Study settings, design and subjects
This study is a global cross-sectional study that targeted young pharmacists and pharmacy students worldwide. As the target population’s exact size is unknown, a minimal sample of 377 participants from each category was needed. The sample size was calculated based on a 95% confidence interval, a standard deviation of 5%, 0.05 level of significance and an unlimited population size.
Data collection tool and study instrument
Migration patterns, motives, influencers and barriers were explored using a self-administered questionnaire instrument. The research team developed the instrument based on a thorough literature review and the study’s aims and objectives. Literature review was focused on theories, models and research addressing motives for studying and specialisations, experiences with academics programmes and factors correlated with academic satisfaction. The first version of the instrument was reviewed and assessed by subject-matter experts. Following experts' assessment, the instrument was amended, and two versions, one for students and one for young pharmacists, were created.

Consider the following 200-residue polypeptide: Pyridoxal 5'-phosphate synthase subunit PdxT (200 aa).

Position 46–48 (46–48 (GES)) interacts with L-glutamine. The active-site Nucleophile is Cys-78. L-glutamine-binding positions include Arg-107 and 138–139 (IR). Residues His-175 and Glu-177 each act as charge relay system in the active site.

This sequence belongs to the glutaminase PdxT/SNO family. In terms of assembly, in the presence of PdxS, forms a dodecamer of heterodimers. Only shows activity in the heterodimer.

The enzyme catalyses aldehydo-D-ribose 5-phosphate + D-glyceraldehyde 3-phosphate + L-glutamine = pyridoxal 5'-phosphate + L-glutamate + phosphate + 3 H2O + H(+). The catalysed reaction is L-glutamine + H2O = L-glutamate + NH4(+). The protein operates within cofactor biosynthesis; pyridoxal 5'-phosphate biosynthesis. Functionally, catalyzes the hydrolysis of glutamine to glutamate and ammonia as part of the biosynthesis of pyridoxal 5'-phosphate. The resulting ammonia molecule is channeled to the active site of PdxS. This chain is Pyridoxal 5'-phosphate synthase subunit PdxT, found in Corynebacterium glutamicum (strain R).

Each questionnaire instrument consisted of eleven questions grouped into four sections as per the following: section one: participant’s demographics and characteristics such as occupation, nationality and gender. Section two: motives and drives for studying pharmacy. Section Three: participants’ experience with the academic programme. Section Four: participants career aspirations.
As this study is an international study, the final version was translated into French, Spanish, Portuguese, Arabic, Chinese, Indonesian and Japanese. Translated versions were checked and validated by native speakers. The final survey instruments were self-administered using the Qualtrics platform.
In the period between May 2019 and March 2020, the targeted participants were sent the survey link via email, which was distributed through the International Pharmaceutical Students Federation (IPSF) and the Young Pharmacists Group at the International Pharmaceutical Federation (YPG-FIP).
Following the data collection phase, data were extracted and logged in an Excel® workbook (Microsoft Office MS, 2013). Data cleaning, coding and groping were carried out.
Motives and drives for studying pharmacy were grouped into three main categories: science focused, career consideration and personal aspiration. Moreover, competencies were grouped according to the FIP Global Competency Framework into four main categories: pharmaceutical care, pharmaceutical public health, professional/personal organisation and management competencies. As a five-point Likert-scale was used to assess participants’ satisfaction with their academic programme, the scale was convert into three-points to ease and facilitate the analysis. Accordingly, the first two categories (strongly agree and agree) were grouped into one (agree), the last two categories (strongly disagree and disagree) were grouped into one (disagree), the intermediate scale (neither) was left as it is.